Amazon is facing a hefty €32m (£27m) fine in France for what the country’s data watchdog, CNIL, deems as “excessive” surveillance of its workers.

The fine follows an investigation into Amazon France Logistique, responsible for managing the company’s warehouses, where the CNIL identified several measures that violated General Data Protection Regulation (GDPR).

The CNIL revealed that Amazon’s warehouse management system recorded data through handheld scanners used by workers.

The precision of the tracking system reached a level where employees had to potentially justify every break, creating an environment of intense scrutiny.

The watchdog found fault with a system featuring three alerts, all aimed at monitoring employee activity, deeming it illegal.

One alert triggered for items scanned too quickly, increasing the risk of errors, while another flagged breaks of 10 minutes or more. The third alert tracked breaks lasting between one and 10 minutes. The CNIL questioned the necessity for Amazon to retain workers’ data for 31 days.

Amazon claims the findings are “factually incorrect”

Amazon strongly disagreed with the CNIL’s findings, calling them “factually incorrect.” An Amazon spokesperson stated, “Warehouse management systems are industry standard and are necessary for ensuring the safety, quality, and efficiency of operations and to track the storage of inventory and processing of packages on time and in line with customer expectations.”

The CNIL highlighted concerns over Amazon’s intrusive surveillance practices, stating that the company already had access to sufficient data for ensuring quality and safety in its warehouses. The watchdog emphasized that such close monitoring could lead to workers having to justify even brief interruptions of scanning.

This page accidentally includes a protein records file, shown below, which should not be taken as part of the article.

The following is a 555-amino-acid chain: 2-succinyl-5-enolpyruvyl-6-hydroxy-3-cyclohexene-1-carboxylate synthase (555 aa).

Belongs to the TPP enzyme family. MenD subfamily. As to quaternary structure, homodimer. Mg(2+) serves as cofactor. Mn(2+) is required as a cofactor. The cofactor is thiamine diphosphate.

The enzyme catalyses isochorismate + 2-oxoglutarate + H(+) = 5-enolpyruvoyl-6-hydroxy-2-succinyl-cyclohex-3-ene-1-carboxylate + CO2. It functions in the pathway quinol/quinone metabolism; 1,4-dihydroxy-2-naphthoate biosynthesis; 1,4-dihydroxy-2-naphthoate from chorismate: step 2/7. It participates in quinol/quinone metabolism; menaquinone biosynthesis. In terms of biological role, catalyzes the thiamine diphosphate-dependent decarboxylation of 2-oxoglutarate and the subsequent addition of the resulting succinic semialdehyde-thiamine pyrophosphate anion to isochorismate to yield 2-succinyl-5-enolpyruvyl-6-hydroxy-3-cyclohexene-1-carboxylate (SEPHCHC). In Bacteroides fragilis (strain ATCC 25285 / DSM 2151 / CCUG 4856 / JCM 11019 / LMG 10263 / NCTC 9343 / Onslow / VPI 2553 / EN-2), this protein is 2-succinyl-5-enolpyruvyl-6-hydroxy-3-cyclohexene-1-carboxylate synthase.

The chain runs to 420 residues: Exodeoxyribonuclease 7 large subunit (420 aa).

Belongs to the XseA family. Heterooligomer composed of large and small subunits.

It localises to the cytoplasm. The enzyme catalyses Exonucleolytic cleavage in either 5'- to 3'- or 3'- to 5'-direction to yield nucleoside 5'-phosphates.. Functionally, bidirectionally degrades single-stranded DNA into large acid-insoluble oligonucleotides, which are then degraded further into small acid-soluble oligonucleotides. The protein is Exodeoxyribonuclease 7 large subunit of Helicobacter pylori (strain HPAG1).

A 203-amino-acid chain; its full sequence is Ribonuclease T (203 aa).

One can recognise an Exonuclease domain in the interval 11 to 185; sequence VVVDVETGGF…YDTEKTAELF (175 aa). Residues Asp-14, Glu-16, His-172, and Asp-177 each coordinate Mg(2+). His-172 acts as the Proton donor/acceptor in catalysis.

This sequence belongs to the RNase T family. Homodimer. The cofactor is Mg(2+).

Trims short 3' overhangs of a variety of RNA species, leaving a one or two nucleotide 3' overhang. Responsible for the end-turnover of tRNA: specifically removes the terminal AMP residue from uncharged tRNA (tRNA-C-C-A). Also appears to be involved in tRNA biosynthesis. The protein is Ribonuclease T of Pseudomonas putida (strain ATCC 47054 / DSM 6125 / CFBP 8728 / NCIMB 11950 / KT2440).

In addition to the excessive monitoring, Amazon was fined for not adequately informing workers and external visitors about surveillance. The CNIL also found insufficient security measures in place for Amazon’s video surveillance.

The GMB union, representing Amazon’s UK warehouse workers, responded to the ruling, stating that the company’s staff faced “bruising levels of scrutiny and surveillance.”

What does the future look like?

This is not the first time Amazon’s surveillance practices have come under scrutiny. In the UK, a similar system was highlighted, where employees with three productivity flags could potentially face termination.

The CNIL’s fine raises broader questions about the appropriateness of workplace monitoring. Paul Holcroft, Managing Director at Croner, emphasised the need for employers to consider legal and ethical implications before implementing any form of employee monitoring. Holcroft stated that failure to adhere to data protection legislation could result in substantial fines, as seen in the case of Amazon’s French division. Employers were also urged to assess the impact on employee morale and organisational culture before implementing monitoring measures.





Amelia Brand is the Editor for HRreview, and host of the HR in Review podcast series. With a Master’s degree in Legal and Political Theory, her particular interests within HR include employment law, DE&I, and wellbeing within the workplace. Prior to working with HRreview, Amelia was Sub-Editor of a magazine, and Editor of the Environmental Justice Project at the University College London, writing and overseeing articles into UCL’s weekly newsletter. Her previous academic work has focused on philosophy, politics and law, with a special focus on how artificial intelligence will feature in the future.